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The Gospel Of The Ebionites

Alternate title: The Hebrew Gospel

c. 100-150 C.E.

The only remaining fragments of the Gospel of the Ebionites are preserved in the form of citations by the church father Epiphanius in the latter part of the fourth century. Unfortunately, he is a rather hostile witness to the traditions contained therein, and his statements are at times confusing or contradictory.

The Ebionites were Greek-speaking Jewish-Christians who lived east of the Jordan, though Epiphanius oddly refers to the work as the "Hebrew" gospel and considers it to be a modified version of Matthew. More accurately, it appears to be a harmony of all the synoptic gospels, with some subtle changes to reflect the writers' theology. Most importantly, the Ebionites believed in an "adoptionist" Christology—that Jesus was fully human, but was chosen as the son of God at his baptism. However, Epiphanius also states that they believed Jesus to have been "created like one of the archangels." The gospel also makes vegetarians of Jesus and John the Baptist by modifying Luke 22:15, and changing the Baptist's diet from locusts (Greek=akris) to cake (egkris).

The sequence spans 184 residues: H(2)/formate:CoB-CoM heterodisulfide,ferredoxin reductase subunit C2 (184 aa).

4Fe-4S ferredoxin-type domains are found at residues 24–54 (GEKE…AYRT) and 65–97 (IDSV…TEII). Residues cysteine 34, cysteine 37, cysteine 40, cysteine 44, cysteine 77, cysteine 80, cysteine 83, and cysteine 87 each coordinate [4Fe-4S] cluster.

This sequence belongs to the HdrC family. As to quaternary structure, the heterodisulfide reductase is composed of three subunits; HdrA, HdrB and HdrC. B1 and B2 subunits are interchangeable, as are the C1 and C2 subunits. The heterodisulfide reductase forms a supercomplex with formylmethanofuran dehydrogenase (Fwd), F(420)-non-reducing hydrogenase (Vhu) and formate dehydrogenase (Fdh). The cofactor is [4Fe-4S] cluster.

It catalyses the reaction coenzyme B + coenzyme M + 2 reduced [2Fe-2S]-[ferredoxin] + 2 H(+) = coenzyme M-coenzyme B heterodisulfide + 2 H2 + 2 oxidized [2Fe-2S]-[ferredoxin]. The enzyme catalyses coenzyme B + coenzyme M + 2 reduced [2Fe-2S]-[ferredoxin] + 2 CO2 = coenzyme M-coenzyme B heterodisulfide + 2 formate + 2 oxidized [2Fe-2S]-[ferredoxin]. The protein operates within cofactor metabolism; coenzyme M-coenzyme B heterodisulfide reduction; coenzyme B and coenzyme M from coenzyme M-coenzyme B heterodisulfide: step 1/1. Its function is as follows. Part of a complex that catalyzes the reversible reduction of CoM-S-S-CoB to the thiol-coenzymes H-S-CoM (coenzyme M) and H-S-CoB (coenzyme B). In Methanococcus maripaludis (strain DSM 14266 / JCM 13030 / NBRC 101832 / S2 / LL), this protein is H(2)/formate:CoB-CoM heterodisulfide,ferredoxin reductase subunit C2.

While Ebionites obviously postdates the canonical gospels, it was written prior to the late second century when it was referred to by Irenæus.